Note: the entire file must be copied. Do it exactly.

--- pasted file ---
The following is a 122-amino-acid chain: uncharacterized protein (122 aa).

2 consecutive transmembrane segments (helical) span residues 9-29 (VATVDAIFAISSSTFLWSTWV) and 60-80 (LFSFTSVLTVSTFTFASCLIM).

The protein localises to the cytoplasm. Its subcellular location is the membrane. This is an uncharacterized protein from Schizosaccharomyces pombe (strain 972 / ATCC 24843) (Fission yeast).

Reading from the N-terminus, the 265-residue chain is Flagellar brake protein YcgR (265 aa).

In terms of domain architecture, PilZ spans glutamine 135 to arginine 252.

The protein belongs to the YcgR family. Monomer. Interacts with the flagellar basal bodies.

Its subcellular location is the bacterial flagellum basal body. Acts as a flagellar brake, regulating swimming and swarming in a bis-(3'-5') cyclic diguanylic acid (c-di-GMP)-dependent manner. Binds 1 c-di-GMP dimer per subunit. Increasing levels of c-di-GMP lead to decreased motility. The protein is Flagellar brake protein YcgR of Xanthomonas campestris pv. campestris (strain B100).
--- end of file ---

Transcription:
The following is a 122-amino-acid chain: uncharacterized protein (122 aa).

2 consecutive transmembrane segments (helical) span residues 9-29 (VATVDAIFAISSSTFLWSTWV) and 60-80 (LFSFTSVLTVSTFTFASCLIM).

The protein localises to the cytoplasm. Its subcellular location is the membrane. This is an uncharacterized protein from Schizosaccharomyces pombe (strain 972 / ATCC 24843) (Fission yeast).

Reading from the N-terminus, the 265-residue chain is Flagellar brake protein YcgR (265 aa).

In terms of domain architecture, PilZ spans glutamine 135 to arginine 252.

The protein belongs to the YcgR family. Monomer. Interacts with the flagellar basal bodies.

Its subcellular location is the bacterial flagellum basal body. Acts as a flagellar brake, regulating swimming and swarming in a bis-(3'-5') cyclic diguanylic acid (c-di-GMP)-dependent manner. Binds 1 c-di-GMP dimer per subunit. Increasing levels of c-di-GMP lead to decreased motility. The protein is Flagellar brake protein YcgR of Xanthomonas campestris pv. campestris (strain B100).